Sadly I only have this volume in the incredible series that I first saw as an anime. It can get a bit creepy, but overall it is a fun read, looking at what life is like for shut-ins who feel they can't face the outside world for some reason so literally don't leave their house. I adored the anime, primarily because of how cute Shinku is-just look at her gorgeous dress! She and the other Rozen Maidens who are way more than a living doll have similar styles but immensely different and strong powers. I like how Shinku has her own tiny tea cup, how she can run out of energy then needs recharging (if only I could recharge my energy low body in the same fashion)
This is what Shinku looks like when Jun first gets her, so sweet and gentle. She can be those characteristics, but not that often!
Just like the anime in the manga it is funny how obsessed Jun's sister whose name I've forgotten becomes with Shinku, trying to take care of her every need, and being overly enthusiastic about it. While I'm not 100% comfy with Shinku treating Jun as her slave, I like watching their bond grow, not just because of the ring that's a symbol of their relationship which keeps them together but Jun genuinely cares for her and wants to make sure she is ok. Having his own toys attack him is on the creepy side, but what he does to later fix one is a touching moment. He may have a lot of issues to deal with but deep down he has compassion for others which hopefully one day he can give himself.

There is a lot of humour, both from how Jun/Shinku/Jun's sister interact with each other, how Shinku learns about the world including her mistake in the bathroom, how Shinku is so particular over tea preparation, how much Jun's sister dotes on Shinku that it balances the darker and weirder parts of the story.  I think I prefer the anime because the manga is a little different (& not in colour...) but overall I love it and look forward to collecting more in the series one day! 

Suggested watch
Another anime which is similarly convoluted although doesn't involve living dolls is Spiral: The Bonds of Reasoning I've seen the anime but not read the manga. 

Saturday, 16 June 2018

The Curious Heart of Ailsa Rae by Stephanie Butland (Contemporary fiction, 10E/10E)

 April 2018, Zaffre, 432 pages, Paperback, Review copy

Summary from Zaffre
Ailsa Rae is learning how to live.

She's only a few months past the heart transplant that – just in time – saved her life. Life should be a joyful adventure. But . . .

Her relationship with her mother is at breaking point and she wants to find her father. Have her friends left her behind? She's felt so helpless for so long that she's let polls on her blog make her decisions for her. She barely knows where to start on her own.

Then there's Lennox. Her best friend and one time lover. He was sick too. He didn't make it. And now she's supposed to face all of this without him.

But her new heart is a bold heart.
She just needs to learn to listen to it . . .

Nayu's thoughts
I've always been intrigued by how transplant patients feel about their new organ(s), mostly because I watch the BBC drama Holby which has them, plus I've seen a few on hospital shows so reviewing this was an obvious choice for me. I liked how Ailsa delved back into her pre-transplant days which are emotional and perfectly capture the trials of living with a limited amount of energy. I loved the part where she talks about working out if she had the energy to do something and whether it was worth making herself a bit worse because I do this many times a day as part of my own non-transplant needing condition.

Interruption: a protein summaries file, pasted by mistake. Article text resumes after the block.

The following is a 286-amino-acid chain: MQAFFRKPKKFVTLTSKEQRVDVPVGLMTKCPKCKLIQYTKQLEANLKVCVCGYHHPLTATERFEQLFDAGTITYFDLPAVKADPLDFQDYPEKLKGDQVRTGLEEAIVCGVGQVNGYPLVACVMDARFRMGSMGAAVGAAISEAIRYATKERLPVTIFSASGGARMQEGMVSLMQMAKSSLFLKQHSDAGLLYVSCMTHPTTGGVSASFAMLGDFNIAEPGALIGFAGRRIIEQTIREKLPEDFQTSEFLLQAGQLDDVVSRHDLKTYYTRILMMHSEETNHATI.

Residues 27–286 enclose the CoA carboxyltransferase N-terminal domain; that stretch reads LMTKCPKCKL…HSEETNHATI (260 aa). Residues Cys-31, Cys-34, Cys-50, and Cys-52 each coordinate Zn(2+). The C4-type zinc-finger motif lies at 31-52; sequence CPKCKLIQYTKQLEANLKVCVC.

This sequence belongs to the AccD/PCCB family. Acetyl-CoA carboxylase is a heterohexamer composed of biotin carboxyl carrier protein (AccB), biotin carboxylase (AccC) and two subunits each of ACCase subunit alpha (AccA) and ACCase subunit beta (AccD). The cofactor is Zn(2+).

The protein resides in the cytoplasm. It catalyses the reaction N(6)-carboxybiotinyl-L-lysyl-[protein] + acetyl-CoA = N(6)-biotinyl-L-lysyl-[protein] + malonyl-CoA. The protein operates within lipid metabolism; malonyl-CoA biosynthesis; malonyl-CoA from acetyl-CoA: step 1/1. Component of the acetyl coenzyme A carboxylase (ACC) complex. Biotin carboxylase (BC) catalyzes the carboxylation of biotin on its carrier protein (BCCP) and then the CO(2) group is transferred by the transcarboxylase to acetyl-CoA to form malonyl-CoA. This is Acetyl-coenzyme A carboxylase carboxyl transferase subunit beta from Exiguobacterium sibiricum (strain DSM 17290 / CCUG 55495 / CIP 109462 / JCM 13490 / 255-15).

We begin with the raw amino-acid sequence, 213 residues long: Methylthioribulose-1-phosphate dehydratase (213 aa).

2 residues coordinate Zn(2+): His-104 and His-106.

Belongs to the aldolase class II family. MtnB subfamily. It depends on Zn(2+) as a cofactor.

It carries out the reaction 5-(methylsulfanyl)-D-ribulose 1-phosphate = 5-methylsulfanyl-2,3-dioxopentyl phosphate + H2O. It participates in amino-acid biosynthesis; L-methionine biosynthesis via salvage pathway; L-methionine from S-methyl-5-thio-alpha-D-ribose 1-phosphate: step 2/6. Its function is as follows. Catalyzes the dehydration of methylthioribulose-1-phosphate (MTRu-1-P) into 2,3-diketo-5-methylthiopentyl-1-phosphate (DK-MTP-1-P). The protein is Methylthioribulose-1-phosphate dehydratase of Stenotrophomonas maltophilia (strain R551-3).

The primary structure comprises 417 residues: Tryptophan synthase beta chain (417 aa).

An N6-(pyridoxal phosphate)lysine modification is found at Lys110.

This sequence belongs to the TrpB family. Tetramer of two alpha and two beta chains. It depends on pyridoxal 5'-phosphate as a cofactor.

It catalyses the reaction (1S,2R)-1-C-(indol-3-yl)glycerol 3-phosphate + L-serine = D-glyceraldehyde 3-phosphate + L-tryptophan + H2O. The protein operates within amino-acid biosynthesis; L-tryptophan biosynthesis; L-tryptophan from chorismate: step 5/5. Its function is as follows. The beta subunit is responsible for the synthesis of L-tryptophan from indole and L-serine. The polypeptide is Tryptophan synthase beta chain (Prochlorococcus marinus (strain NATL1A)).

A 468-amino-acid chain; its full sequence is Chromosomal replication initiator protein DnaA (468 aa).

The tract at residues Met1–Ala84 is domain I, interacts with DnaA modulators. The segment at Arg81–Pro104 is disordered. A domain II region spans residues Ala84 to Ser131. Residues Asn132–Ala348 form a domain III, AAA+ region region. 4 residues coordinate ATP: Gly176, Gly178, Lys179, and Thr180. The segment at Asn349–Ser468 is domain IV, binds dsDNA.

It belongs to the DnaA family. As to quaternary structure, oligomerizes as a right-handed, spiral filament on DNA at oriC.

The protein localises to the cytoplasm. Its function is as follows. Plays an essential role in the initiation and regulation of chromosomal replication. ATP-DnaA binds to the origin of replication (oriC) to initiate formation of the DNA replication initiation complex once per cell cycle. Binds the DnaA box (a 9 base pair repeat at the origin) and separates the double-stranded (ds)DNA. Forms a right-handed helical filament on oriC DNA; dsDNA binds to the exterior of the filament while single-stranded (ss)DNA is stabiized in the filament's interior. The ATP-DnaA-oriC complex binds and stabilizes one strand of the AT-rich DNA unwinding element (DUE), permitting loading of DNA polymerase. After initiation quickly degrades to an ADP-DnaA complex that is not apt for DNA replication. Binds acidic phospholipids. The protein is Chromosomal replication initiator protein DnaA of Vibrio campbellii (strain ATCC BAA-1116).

I liked how her friend didn't have a successful transplant in the sense that all sides of transplants were addressed. There's the obvious change of having a chance at life which Ailsa has to get her head around, the grief and guilt of knowing someone didn't make it when she did, and the perhaps unthought of relationship change obetween Ailsa and her mum which brought more heartache then either of them expected. 

Seb's presence brought Ailsa a new perspective on life along with a lot of laughs and a few tears, it was a sweet relationship that Ailsa cohldn't have had before her transplant, and at times struggled with because of the negative aspects from being with someone the public see as a celebrity. The fact that Ailsa blogged was fun to read because I also blog, although I felt sad that she relied so much on other people's views of what she should do in life. I wished she had more self-confidence to make both big and small choices on her own without public opinion, but she slowly learns that through the mistakes she makes and advice her friends give. 

It's always good to remember that there people in worse situations that you, that ill and/or dying  people can have a bizarre sense of humor, and that everyone is trying to find their way in a complex world that Aisla can explore more fully with her new heart. 

Note: only by putting this post together have I just found out the reason why everything is so realistic is because Stephanie has dealt with cancer herself. Google her name to find information on this including a Youtube interview/clip thingymajig. 

Be sure to keep up to date with Stephanie on Twitter.

Suggested read
I've got two reads for you: another that touches on cancer is The Sisters Club by Lauren Baratz-Logsted (Contemporary Fiction, Fiction, 9/10E)

and for a true tale of fighting cancer with all the highs and lows check out Tea and Chemo by Jackie Buxton (Non-Fiction, Memoir, 9/10E, short 'n' sweet review)